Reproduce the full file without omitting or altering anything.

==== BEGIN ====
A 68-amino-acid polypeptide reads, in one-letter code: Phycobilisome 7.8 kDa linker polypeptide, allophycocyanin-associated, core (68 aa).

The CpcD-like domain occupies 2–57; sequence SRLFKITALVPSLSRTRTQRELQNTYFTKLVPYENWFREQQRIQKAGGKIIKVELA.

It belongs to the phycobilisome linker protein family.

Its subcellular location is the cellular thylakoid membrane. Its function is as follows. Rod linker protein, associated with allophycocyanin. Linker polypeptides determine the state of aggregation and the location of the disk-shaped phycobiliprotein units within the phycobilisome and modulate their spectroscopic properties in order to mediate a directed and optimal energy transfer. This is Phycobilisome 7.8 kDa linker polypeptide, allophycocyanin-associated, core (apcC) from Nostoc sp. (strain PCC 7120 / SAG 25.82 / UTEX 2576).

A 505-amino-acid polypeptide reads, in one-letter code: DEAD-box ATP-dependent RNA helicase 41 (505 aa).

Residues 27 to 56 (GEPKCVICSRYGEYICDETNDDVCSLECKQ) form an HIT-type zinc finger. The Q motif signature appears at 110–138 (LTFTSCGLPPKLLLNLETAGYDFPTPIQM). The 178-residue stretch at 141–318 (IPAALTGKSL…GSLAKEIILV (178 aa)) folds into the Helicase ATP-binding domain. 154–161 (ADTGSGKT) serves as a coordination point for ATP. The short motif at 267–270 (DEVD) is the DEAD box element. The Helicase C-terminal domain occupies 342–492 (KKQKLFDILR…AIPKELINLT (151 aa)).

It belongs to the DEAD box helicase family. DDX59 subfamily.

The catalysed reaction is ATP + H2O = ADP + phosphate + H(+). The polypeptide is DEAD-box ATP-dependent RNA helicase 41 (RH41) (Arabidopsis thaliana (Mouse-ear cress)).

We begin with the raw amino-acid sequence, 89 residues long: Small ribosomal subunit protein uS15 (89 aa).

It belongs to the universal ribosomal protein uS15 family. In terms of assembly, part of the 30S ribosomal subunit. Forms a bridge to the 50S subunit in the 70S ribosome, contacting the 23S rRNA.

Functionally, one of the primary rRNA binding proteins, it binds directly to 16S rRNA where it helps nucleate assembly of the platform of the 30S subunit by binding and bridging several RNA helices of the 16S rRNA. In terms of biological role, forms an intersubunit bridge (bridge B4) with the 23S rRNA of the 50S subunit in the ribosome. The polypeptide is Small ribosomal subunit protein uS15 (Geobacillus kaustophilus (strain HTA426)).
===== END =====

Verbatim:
A 68-amino-acid polypeptide reads, in one-letter code: Phycobilisome 7.8 kDa linker polypeptide, allophycocyanin-associated, core (68 aa).

The CpcD-like domain occupies 2–57; sequence SRLFKITALVPSLSRTRTQRELQNTYFTKLVPYENWFREQQRIQKAGGKIIKVELA.

It belongs to the phycobilisome linker protein family.

Its subcellular location is the cellular thylakoid membrane. Its function is as follows. Rod linker protein, associated with allophycocyanin. Linker polypeptides determine the state of aggregation and the location of the disk-shaped phycobiliprotein units within the phycobilisome and modulate their spectroscopic properties in order to mediate a directed and optimal energy transfer. This is Phycobilisome 7.8 kDa linker polypeptide, allophycocyanin-associated, core (apcC) from Nostoc sp. (strain PCC 7120 / SAG 25.82 / UTEX 2576).

A 505-amino-acid polypeptide reads, in one-letter code: DEAD-box ATP-dependent RNA helicase 41 (505 aa).

Residues 27 to 56 (GEPKCVICSRYGEYICDETNDDVCSLECKQ) form an HIT-type zinc finger. The Q motif signature appears at 110–138 (LTFTSCGLPPKLLLNLETAGYDFPTPIQM). The 178-residue stretch at 141–318 (IPAALTGKSL…GSLAKEIILV (178 aa)) folds into the Helicase ATP-binding domain. 154–161 (ADTGSGKT) serves as a coordination point for ATP. The short motif at 267–270 (DEVD) is the DEAD box element. The Helicase C-terminal domain occupies 342–492 (KKQKLFDILR…AIPKELINLT (151 aa)).

It belongs to the DEAD box helicase family. DDX59 subfamily.

The catalysed reaction is ATP + H2O = ADP + phosphate + H(+). The polypeptide is DEAD-box ATP-dependent RNA helicase 41 (RH41) (Arabidopsis thaliana (Mouse-ear cress)).

We begin with the raw amino-acid sequence, 89 residues long: Small ribosomal subunit protein uS15 (89 aa).

It belongs to the universal ribosomal protein uS15 family. In terms of assembly, part of the 30S ribosomal subunit. Forms a bridge to the 50S subunit in the 70S ribosome, contacting the 23S rRNA.

Functionally, one of the primary rRNA binding proteins, it binds directly to 16S rRNA where it helps nucleate assembly of the platform of the 30S subunit by binding and bridging several RNA helices of the 16S rRNA. In terms of biological role, forms an intersubunit bridge (bridge B4) with the 23S rRNA of the 50S subunit in the ribosome. The polypeptide is Small ribosomal subunit protein uS15 (Geobacillus kaustophilus (strain HTA426)).